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Protecting Humanitarian Space - Drones, Politics and the Changing Nature of Conflict

  • Western Sydney University Sydney City Campus 255 Elizabeth Street Sydney, NSW, 2000 Australia (map)

The Whitlam Institute is pleased to present Protecting Humanitarian Space - Drones, Politics and the Changing Nature of Conflict with Paul White.

This is the first event in a series under the Whitlam Institute’s newly established Australia in the World public policy program. Associate Director Leanne Smith will introduce the program which aims to open up the policy debate around Australia’s engagement with the world through wider engagement and consultation with the Australian community. The evening promises to be thought-provoking, as Australian lawyer Paul White draws on his extensive experience in humanitarian crises around the world and asks, “Can civilians be better protected in conflict?”.

Based primarily on his experiences in Syrian and Iraqi humanitarian operations, White will consider whether the UN and INGOs have taken any wrong turns that have resulted in serious consequences for local NGOs and those in need of assistance. He will discuss the impact that drones, social media and other technology are having on humanitarian field work. He will question whether initiatives within the UN like ‘One UN’ and ‘Human Rights Up Front’ are arguably having a negative impact on humanitarian responses.

In response, Bethany Hender, the Humanitarian and Human Rights Advisor at the Australian Council for International Development, will examine Australia's involvement in this changing global landscape and how we should engage, outlining the case for a human security focus in foreign policy, and Australian NGO and Government responses to the World Humanitarian Summit’s Grand Bargain.

This is a FREE EVENT however RSVPs are ESSENTIAL, as places are limited.

The evening will begin at 6PM, with a welcome and refreshments, before the lecture commences at 6:30PM.

About the speakers:

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Paul White is an Australian lawyer, who has worked with the UNHCR in Asia, Geneva and Darfur, before becoming a Senior Protection Officer with the United Nations Interagency Protection Project – ProCap (Protection Capacity). In this role, he has worked with various UN agencies, including UN Human Rights, UNICEF, UNHCR, WFP and the Office of the Humanitarian Coordinator to build local capacity and provide strategic advice – essentially working to protect civilians in countries experiencing conflict or natural disaster. In addition to some HQ or regional postings he has been deployed to operations in Syria, Iraq. South Sudan, Myanmar, Nepal, Uganda and Sudan. Paul's last ProCap assignment was as Protection Adviser to the Regional Humanitarian Coordinator for the Syria Crisis.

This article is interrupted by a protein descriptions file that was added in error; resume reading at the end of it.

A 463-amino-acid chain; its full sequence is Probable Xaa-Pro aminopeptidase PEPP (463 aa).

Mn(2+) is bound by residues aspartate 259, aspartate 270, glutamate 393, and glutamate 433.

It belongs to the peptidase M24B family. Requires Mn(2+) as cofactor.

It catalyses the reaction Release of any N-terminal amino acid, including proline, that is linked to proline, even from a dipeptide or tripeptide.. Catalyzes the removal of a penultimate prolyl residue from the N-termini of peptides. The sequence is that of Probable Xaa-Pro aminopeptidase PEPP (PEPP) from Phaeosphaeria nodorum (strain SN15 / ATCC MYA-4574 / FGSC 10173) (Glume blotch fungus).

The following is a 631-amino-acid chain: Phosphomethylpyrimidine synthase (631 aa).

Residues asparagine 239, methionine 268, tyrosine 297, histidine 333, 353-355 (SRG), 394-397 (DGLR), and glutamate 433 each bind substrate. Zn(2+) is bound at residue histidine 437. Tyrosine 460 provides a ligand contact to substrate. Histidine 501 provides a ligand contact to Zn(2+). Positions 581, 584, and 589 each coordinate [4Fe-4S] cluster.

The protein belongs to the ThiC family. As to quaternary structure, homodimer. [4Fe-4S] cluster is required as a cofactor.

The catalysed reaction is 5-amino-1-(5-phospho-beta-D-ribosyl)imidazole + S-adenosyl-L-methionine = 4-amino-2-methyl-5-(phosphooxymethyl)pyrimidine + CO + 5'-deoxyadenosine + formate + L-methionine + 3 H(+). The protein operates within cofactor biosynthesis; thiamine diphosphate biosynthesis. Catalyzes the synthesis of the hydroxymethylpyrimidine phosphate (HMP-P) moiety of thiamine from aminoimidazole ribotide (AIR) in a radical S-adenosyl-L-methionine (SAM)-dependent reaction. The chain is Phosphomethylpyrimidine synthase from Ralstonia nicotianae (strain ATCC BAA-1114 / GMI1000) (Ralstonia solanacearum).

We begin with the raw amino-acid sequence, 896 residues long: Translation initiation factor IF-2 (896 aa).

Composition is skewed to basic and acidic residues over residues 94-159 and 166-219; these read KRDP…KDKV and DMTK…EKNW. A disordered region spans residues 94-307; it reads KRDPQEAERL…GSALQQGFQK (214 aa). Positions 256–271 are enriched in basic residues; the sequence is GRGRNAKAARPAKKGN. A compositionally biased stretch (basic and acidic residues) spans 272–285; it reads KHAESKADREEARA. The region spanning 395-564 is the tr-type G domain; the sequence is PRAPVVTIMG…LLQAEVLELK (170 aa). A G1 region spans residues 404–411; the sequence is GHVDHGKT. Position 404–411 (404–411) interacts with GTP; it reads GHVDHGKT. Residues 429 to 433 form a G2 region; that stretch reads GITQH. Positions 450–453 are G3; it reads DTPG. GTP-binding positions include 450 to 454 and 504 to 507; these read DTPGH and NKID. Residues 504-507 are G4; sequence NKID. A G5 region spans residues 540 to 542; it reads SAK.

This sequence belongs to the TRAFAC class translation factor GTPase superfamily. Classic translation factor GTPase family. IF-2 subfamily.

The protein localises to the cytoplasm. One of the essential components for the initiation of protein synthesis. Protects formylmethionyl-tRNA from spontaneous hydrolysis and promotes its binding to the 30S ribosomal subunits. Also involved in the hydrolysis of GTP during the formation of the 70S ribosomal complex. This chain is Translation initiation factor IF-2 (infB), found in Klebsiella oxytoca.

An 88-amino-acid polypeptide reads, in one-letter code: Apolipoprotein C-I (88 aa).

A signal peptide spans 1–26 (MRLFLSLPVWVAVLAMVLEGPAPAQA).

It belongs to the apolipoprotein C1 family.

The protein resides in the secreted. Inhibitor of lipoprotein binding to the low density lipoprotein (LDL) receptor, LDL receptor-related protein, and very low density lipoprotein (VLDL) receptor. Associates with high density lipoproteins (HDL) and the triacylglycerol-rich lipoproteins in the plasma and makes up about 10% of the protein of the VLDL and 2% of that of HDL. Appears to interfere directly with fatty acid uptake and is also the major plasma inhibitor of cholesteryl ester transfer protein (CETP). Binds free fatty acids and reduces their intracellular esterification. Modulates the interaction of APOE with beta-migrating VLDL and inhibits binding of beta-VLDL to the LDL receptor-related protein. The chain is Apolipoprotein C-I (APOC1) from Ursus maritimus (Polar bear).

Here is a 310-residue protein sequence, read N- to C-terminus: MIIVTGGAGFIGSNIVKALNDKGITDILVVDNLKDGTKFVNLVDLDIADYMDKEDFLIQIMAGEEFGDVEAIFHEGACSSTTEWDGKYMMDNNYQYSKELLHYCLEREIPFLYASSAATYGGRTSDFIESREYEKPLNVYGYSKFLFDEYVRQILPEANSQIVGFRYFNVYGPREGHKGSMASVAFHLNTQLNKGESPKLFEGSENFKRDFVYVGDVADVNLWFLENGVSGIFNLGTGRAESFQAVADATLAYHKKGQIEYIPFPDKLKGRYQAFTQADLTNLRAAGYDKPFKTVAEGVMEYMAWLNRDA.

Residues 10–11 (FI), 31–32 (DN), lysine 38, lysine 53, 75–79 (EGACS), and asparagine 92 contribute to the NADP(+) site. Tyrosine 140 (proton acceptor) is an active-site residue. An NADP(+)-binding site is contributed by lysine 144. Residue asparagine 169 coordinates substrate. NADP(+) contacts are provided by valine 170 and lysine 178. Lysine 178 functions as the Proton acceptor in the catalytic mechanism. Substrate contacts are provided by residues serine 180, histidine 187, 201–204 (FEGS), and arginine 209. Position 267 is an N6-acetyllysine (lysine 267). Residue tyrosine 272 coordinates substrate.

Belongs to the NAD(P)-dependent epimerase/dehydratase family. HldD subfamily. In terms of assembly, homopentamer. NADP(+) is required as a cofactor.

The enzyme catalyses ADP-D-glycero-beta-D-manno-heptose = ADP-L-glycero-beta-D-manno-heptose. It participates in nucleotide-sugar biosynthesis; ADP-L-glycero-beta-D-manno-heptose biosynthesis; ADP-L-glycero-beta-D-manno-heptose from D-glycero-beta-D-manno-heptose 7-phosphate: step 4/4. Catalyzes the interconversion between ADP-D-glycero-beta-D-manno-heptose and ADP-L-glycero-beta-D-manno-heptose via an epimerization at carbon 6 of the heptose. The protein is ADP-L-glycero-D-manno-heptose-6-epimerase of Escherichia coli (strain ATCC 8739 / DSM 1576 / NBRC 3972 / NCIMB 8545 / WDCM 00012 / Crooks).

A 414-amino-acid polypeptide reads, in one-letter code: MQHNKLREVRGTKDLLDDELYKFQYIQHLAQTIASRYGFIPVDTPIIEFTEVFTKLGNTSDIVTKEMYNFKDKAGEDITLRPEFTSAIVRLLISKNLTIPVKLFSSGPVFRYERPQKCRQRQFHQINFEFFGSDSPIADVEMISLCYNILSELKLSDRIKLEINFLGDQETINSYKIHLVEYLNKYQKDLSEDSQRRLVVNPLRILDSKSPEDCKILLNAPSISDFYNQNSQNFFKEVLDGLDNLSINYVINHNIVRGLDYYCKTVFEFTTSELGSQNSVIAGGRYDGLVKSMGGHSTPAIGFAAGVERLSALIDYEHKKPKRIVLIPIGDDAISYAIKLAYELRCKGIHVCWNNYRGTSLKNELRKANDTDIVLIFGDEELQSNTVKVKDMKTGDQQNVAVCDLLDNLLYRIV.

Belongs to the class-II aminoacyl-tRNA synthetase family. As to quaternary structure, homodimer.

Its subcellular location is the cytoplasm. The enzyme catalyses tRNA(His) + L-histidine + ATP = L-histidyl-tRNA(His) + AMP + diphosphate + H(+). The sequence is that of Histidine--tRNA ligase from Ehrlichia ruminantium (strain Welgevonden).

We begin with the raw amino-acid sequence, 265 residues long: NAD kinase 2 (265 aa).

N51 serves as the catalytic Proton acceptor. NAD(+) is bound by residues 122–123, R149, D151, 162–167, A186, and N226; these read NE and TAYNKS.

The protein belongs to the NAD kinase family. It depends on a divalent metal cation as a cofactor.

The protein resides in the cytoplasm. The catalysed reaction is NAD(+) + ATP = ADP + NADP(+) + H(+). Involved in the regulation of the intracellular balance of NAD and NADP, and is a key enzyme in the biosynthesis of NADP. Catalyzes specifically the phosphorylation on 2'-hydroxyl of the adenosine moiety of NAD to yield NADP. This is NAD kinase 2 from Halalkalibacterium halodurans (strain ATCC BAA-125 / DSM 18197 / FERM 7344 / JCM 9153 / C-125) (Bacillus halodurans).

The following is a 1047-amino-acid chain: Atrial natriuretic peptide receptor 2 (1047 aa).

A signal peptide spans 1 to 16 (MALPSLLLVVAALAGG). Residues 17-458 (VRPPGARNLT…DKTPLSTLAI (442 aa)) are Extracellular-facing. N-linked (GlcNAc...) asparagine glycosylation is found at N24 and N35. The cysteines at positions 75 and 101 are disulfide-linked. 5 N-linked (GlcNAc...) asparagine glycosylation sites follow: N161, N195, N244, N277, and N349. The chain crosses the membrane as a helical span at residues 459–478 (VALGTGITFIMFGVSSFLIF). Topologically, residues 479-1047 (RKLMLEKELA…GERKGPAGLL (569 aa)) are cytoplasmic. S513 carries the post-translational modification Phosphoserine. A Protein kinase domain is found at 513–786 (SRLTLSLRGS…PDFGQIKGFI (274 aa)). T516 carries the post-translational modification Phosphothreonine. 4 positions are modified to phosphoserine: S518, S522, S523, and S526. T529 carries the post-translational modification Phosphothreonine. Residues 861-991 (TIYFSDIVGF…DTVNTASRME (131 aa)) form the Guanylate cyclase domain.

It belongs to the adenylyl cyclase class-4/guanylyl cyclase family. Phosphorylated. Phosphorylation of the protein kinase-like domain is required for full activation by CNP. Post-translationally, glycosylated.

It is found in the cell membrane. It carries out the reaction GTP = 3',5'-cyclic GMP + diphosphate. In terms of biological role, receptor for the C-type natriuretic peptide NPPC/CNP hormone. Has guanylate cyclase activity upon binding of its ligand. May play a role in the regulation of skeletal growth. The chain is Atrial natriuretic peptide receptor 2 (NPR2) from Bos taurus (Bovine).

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Bethany Hender is the Humanitarian and Human Rights Advisor at the Australian Council for International Development, where she leads the Council’s work with NGOs on localisation in the Pacific. In this role, Bethany co-ordinates ACFID’s Humanitarian Reference Group, which is a mechanism for Australian agencies working in emergency relief and humanitarian assistance to share information, strengthen coordination, and engage in policy dialogue and advocacy to strengthen humanitarian response. Bethany has a Master of Laws, Bachelor of Laws with First Class Honours, and a Bachelor of Development Studies and is an accredited mediator.

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Leanne Smith is the Associate Director at the Whitlam Institute. Leanne is an international human rights lawyer by training, with a Masters in Public Policy from the Woodrow Wilson School of Public and International Affairs at Princeton. Leanne has worked in the Australian judicial system, for the Australian Human Rights Commission, in the international NGO sector, regional human rights organisations, as an Australian diplomat (DFAT) and in various roles for the United Nations in New York and in the field, most recently as Chief of Policy and Best Practices for UN Peacekeeping Operations. Leanne has published a number of articles on Australian foreign policy and international human rights, rule of law and development as well as the United Nations and women, peace and security. She is a visiting fellow at the ANU Asia-Pacific College of Diplomacy and the UNSW Australian Human Rights Centre.